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OC-065 Audit of Radiation Exposure in Crohn’S Past and Present
  1. S Savva1,
  2. E Rowland1,
  3. B Rathbone1
  1. 1Gastroenterology, Leicester Royal Infirmary, Leicester, UK

Abstract

Introduction The aim of this audit was to establish how much radiation patients with newly diagnosed Crohn’s disease are exposed to and if this has changed over time within our practise. We hoped that with the increased availability of new imaging modalities such as ultrasound and MRI scanning the exposure of these patients to radiation may have fallen.

Methods Using the IBD database all Crohn’s patients diagnosed from 1995 to 2011 were identified. We then collected data on 59 patients diagnosed from 1995 to 2001 and on 61 patients diagnosed from 2006 to 2011. These dates were chosen as ultrasound of the small bowel was introduced in UHL in 2002, and took a few years to become established as an imaging technique in Crohn’s.

Data for each patient was collected only on studies performed in the first year of diagnosis, to prevent bias occurring due to the length of time that patients had the disease. We also felt the first year was likely to encompass studies performed to establish the diagnosis and extent of disease.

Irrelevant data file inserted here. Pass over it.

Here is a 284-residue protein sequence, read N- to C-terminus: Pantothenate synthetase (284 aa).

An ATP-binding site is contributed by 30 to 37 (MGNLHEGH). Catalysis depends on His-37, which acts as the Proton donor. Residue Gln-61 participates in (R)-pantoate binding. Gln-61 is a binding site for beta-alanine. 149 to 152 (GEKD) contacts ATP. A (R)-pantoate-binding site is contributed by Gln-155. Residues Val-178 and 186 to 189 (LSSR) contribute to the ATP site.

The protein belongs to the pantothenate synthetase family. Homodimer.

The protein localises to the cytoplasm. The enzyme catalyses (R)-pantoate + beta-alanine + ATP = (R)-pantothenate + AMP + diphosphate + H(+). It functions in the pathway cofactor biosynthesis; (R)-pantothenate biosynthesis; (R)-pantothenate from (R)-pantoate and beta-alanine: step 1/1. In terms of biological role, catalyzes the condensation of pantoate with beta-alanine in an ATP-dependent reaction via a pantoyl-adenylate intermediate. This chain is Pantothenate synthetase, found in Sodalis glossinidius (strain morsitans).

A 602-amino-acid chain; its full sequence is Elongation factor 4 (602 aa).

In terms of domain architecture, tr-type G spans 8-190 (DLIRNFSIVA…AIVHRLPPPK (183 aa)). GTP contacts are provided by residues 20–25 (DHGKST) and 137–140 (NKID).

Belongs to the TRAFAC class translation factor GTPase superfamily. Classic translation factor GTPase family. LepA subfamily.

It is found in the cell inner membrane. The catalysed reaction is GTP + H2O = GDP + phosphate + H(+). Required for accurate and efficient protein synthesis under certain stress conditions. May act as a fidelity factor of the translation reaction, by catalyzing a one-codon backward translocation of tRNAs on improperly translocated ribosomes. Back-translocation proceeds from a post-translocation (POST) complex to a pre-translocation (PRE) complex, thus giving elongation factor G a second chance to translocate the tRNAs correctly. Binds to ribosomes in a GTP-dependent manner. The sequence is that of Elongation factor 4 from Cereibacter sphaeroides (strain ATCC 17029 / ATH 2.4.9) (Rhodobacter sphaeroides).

Results For patients diagnosed between 1995 and 2001 with Crohn’s disease the average exposure to radiation in the first year was 1.83 mSv (range 0–12.3 mSv). For patients diagnosed between 2006 and 2011 we found an average exposure of 2.67 mSv (range 0–24 mSv), an increase of 46%.

Abstract OC-065 Table 1

Conclusion Radiation exposure in Crohn’s disease appears to be increasing despite new modalities such as ultrasound and MRI. The increase is attributed to the increased use of CT scanning, as availability and accuracy of imaging via CT in Crohn’s disease have improved in recent years. With the gradual introduction of low-dose CT scanning, we would hope these levels will fall again in the near future. Furthermore we observed an increase in the use of plain abdominal films of 87.5%. We feel this may be attributable to the shift in attitude towards treating unwell patients with the increasingly effective and available pharmacological therapies, rather than surgical options, although further audit should be carried out to establish if this is indeed the case.

Disclosure of Interest None Declared

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